Turn Invention Ideas into Functional Prototypes – with Objet Multi-Material 3D Printing

Many people have inventive and innovative ideas. In most cases though, these ideas don’t progress any further than a rough design. Part of the reason may be because some people are still unaware of the potential of rapid prototyping technology to efficiently turn design ideas into workable, testable prototypes. But times are changing quickly, as this story demonstrates:

Bernie Graham is a Canadian inventor. Together with Seattle-based industrial designer Jim Young, he invented the PadPivotTM. Labeled as the ‘ultimate lap and desk stand for your pad, tablet or e-reader’, the PadPivot features an ingenious hinged design that can be folded up small enough to fit in a hip pocket.

The designers approached Quickparts, one of North America’s largest providers of custom designed parts to help them produce the PadPivot prototype.

To acurately replicate the moving hinges, rigid supports, and rubber overmolds, Quickparts turned to the Objet Connex multi-material 3D printer to create the complex dual-material prototype required. This is the only 3D printing technology able to simulate both rubber and rigid elements within a single prototype. Using this technology, Quickparts was able to reproduce the overmolded parts in half the time of conventional overmolding processes.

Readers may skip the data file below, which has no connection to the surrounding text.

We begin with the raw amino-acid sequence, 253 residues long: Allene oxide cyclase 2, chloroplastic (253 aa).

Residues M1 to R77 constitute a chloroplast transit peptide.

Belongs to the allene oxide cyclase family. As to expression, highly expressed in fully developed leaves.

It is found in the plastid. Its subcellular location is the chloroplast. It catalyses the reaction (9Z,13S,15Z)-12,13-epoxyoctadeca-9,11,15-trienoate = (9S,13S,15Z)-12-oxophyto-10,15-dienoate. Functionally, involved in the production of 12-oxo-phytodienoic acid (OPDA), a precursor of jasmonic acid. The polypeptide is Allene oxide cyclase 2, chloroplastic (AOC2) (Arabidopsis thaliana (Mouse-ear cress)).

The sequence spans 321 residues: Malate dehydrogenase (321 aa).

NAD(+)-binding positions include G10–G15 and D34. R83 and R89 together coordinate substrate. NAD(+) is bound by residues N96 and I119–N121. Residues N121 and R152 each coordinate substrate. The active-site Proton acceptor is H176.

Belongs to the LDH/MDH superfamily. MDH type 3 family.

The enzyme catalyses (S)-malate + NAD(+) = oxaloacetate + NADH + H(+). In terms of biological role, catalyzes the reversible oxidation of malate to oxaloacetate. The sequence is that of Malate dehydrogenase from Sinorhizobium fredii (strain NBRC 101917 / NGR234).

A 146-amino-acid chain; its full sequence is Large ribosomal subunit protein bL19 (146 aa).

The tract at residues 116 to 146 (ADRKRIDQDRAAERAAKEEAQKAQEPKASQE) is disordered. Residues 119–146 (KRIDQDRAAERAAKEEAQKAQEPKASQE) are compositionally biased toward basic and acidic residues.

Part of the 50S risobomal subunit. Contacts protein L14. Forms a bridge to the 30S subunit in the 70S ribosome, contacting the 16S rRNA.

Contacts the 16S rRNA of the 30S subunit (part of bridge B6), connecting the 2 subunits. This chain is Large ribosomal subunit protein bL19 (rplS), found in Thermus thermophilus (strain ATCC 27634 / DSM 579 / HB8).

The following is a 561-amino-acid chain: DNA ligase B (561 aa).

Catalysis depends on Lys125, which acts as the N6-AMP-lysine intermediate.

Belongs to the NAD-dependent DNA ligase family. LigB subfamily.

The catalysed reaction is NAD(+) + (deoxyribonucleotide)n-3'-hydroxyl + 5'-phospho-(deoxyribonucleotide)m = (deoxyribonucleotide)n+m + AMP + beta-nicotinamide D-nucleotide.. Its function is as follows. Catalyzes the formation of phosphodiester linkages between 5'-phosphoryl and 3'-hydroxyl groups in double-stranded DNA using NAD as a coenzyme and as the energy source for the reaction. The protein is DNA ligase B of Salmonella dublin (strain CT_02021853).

With Objet multi-material prototype in-hand, Bernie and Jim were then able to move to the next stage - effectively promoting their intended PadPivot product. They produced a series of videos and demonstrations using the life-like model and to cut a long story short, they managed to get their design successfully into production within their intended deadline.

The PadPivot story is a great example of 3D printing solving real business challenges. Along with making mass production more efficient and effective, the ability to better facilitate new inventions is the second major advantage that 3D printing can convey to advanced economies – not at some point in the future – but here and now.

(The first advantage was discussed in my previous blog post: Forget where 3D Printing is Heading – Let’s Focus on Today!).

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